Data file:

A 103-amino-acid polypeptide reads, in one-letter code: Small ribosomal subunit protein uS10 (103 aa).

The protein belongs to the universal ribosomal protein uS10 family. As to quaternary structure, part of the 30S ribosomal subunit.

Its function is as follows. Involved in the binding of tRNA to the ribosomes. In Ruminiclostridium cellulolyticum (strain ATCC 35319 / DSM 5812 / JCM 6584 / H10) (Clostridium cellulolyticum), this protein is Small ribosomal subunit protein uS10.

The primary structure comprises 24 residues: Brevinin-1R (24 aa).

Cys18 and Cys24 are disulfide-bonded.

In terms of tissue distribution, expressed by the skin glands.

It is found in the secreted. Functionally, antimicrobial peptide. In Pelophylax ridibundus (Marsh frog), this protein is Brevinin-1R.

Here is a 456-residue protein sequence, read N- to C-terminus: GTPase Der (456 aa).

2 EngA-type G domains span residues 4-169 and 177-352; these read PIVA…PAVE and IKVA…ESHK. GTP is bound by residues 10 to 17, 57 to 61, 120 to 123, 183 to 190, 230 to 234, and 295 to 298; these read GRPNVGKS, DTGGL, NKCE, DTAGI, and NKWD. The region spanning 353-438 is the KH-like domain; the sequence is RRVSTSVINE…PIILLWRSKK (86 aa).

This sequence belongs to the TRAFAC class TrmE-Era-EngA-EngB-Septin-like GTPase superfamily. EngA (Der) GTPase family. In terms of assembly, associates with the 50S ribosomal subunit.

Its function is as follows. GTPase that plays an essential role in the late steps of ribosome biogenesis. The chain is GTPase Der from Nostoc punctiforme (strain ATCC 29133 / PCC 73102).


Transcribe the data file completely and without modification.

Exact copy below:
A 103-amino-acid polypeptide reads, in one-letter code: Small ribosomal subunit protein uS10 (103 aa).

The protein belongs to the universal ribosomal protein uS10 family. As to quaternary structure, part of the 30S ribosomal subunit.

Its function is as follows. Involved in the binding of tRNA to the ribosomes. In Ruminiclostridium cellulolyticum (strain ATCC 35319 / DSM 5812 / JCM 6584 / H10) (Clostridium cellulolyticum), this protein is Small ribosomal subunit protein uS10.

The primary structure comprises 24 residues: Brevinin-1R (24 aa).

Cys18 and Cys24 are disulfide-bonded.

In terms of tissue distribution, expressed by the skin glands.

It is found in the secreted. Functionally, antimicrobial peptide. In Pelophylax ridibundus (Marsh frog), this protein is Brevinin-1R.

Here is a 456-residue protein sequence, read N- to C-terminus: GTPase Der (456 aa).

2 EngA-type G domains span residues 4-169 and 177-352; these read PIVA…PAVE and IKVA…ESHK. GTP is bound by residues 10 to 17, 57 to 61, 120 to 123, 183 to 190, 230 to 234, and 295 to 298; these read GRPNVGKS, DTGGL, NKCE, DTAGI, and NKWD. The region spanning 353-438 is the KH-like domain; the sequence is RRVSTSVINE…PIILLWRSKK (86 aa).

This sequence belongs to the TRAFAC class TrmE-Era-EngA-EngB-Septin-like GTPase superfamily. EngA (Der) GTPase family. In terms of assembly, associates with the 50S ribosomal subunit.

Its function is as follows. GTPase that plays an essential role in the late steps of ribosome biogenesis. The chain is GTPase Der from Nostoc punctiforme (strain ATCC 29133 / PCC 73102).